From a biological perspective, the terms “growth” and “development” cannot be used interchangeably:
- Growth refers to the increase in mass and size of a body or organs. It typically occurs through the multiplication of cells and an increase in intracellular substance
- Development refers to the physiological and functional maturation of the organism. It also refers to the increase in capacity and skill to effectively function.
Growth and Development
Growth takes place all through the lifetime, but variably. In the case of humans, the rate of growth is faster until maturity. After attaining maturity, growth is gradual and slows down before it completely ceases.
Morphogenesis is the process where an organism is “shaped” by embryological factors such as the differentiation of cells, tissues and the development of organs and subsequent organ systems according to genetic “blueprint” of particular organism.
Types of Growth
We shall focus on the types of grwith seen in plants:
- Primary and Secondary Growth: The mitotic divisions in meristematic cells at the root and shoot apex hikes the length of the plant. This is called Primary Growth while Secondary meristem, which results in an increased diameter of the plant is known as Secondary Growth.
- Vegetative Growth: The growth in plants before flowering is known as vegetative growth and includes the formation of leaves, branches, and stems.
- Reproductive Growth: In this stage, the plants begin to flower which is a reproductive member of the plant.
Characteristics of Growth
Plants exhibit the ability to grow throughout their life. It is because of the presence of meristems at particular locations on the body and meristems have the capability to divide and self-perpetuate.
Growth is measurable. Growth is the consequence of the increase in protoplasm and this rise is not easy to measure. Growth is measured by different methods such as the rise in dry weight, the number of cells, volume, hike in fresh weight or volume.
The figure below shows the position of root apical meristem, vascular cambium and shoot apical meristem. The arrows show the growth direction of organs and cells.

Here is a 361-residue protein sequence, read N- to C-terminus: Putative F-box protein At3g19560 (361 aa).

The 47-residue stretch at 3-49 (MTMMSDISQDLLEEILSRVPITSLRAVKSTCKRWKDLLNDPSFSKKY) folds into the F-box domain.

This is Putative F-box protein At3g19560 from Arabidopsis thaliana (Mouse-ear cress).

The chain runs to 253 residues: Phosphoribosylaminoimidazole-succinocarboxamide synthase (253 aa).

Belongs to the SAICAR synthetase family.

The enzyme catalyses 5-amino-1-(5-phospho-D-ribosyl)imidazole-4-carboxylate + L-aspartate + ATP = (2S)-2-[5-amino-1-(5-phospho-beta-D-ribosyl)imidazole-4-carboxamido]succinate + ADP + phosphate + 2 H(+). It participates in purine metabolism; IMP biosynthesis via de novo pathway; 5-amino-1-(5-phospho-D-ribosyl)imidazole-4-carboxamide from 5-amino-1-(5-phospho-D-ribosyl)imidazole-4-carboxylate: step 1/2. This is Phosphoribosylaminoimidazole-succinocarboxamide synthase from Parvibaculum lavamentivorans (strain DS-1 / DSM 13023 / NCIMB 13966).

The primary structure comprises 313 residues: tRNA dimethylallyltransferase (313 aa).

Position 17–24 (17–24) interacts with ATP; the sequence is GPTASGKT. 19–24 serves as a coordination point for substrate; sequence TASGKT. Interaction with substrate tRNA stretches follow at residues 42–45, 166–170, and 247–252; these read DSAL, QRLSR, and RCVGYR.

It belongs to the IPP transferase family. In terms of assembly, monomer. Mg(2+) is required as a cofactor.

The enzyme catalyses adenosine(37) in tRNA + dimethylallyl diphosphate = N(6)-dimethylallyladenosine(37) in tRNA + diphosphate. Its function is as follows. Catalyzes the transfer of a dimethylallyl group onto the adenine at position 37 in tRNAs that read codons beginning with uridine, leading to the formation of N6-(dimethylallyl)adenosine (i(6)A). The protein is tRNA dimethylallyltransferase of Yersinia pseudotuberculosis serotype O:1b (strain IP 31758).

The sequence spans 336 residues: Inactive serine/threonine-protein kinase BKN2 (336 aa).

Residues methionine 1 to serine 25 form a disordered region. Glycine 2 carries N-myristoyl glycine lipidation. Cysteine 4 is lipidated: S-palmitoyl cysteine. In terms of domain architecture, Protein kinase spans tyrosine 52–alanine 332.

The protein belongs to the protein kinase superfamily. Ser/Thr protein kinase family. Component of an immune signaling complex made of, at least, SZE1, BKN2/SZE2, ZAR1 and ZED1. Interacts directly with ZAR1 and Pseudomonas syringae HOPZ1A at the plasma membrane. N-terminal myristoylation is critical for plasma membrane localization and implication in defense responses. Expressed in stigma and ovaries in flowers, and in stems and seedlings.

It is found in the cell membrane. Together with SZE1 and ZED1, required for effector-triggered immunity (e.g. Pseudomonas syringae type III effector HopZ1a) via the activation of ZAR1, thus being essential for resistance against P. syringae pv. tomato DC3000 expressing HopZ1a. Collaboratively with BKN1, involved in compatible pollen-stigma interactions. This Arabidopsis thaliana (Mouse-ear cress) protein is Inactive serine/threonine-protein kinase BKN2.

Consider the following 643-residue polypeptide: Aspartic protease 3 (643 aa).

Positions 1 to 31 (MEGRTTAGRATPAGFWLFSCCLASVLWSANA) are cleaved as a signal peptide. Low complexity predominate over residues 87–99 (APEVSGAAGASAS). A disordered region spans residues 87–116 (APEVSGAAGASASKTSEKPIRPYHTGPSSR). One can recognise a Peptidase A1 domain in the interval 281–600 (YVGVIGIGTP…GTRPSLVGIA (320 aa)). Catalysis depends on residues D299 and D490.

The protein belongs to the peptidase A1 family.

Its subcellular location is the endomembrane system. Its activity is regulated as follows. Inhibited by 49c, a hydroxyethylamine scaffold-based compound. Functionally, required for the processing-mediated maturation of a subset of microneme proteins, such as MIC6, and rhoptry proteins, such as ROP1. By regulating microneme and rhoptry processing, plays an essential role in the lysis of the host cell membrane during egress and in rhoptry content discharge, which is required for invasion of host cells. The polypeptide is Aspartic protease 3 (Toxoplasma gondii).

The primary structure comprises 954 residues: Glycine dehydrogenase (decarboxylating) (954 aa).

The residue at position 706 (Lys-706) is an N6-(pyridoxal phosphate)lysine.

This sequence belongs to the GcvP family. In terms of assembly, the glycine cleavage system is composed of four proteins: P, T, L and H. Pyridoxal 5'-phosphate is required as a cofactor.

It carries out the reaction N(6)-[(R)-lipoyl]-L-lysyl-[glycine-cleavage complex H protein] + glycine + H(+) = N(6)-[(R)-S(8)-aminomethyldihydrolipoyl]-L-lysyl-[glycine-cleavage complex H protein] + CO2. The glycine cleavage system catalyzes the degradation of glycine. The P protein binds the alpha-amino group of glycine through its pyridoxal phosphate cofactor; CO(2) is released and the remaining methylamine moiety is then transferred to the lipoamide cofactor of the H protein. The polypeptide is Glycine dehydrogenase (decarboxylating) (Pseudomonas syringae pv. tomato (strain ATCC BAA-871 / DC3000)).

The growth of plants is classified into three phases:
Formative Phase: The division of cells in the growth of plants is the most basic event. Every cell results in the division of cells that existed before. Mitosis is a kind of cell division that occurs during growth and involves both qualitative and quantitative division of the cells.
This division takes place in two steps:
First, the division of the nucleus which is called karyokinesis and division of cytoplasm known as cytokinesis. An increased number of cells are carried in higher plants on meristematic location and some daughter cells retain this meristematic occurrence while some enter the next phase of the growth, called the phase of cell enlargement.
Cell Differentiation and Cell Enlargement: At this stage, the size of organs and tissues increases and this occurs by the formation of Protoplasm, developing vacuoles, hydration and then integrating the new cell wall to make it thicker and permanent.
Cell Maturation: The enlarged cells at this stage acquire specific forms and sizes based on their role and location. Hence, various cells are differentiated from complex and simple tissues that perform different functions.
Factors Affecting Growth
Hormones in animals and Growth regulators help plants to grow steadily. Let’s discuss some of the factors affecting growth in various living beings. It would be convenient if we divide these factors into two broad categories, namely – Internal and External Factors.
External Growth Factors
- Light – Light is one of the most crucial components of photosynthesis in plants.
- Temperature – Every organism needs a suitable temperature to survive, to grow, to develop various tissues and organs, and also to reproduce.
- Water – Plants absorb water through their roots and use it for photosynthesis and other biochemical processes.
- Mineral Nutrients – Other than light, water, and a perfect temperature, organisms need special nutrients to support their food-making process and metabolism, which ultimately boosts growth in them.
Internal Growth Factors
In humans, the Growth Hormone is known as Somatotropin. Plants also contain such hormones, namely – Auxins, Gibberellins, Cytokinins, Ethylene, Abscisic acid. These are also called plant growth regulators.
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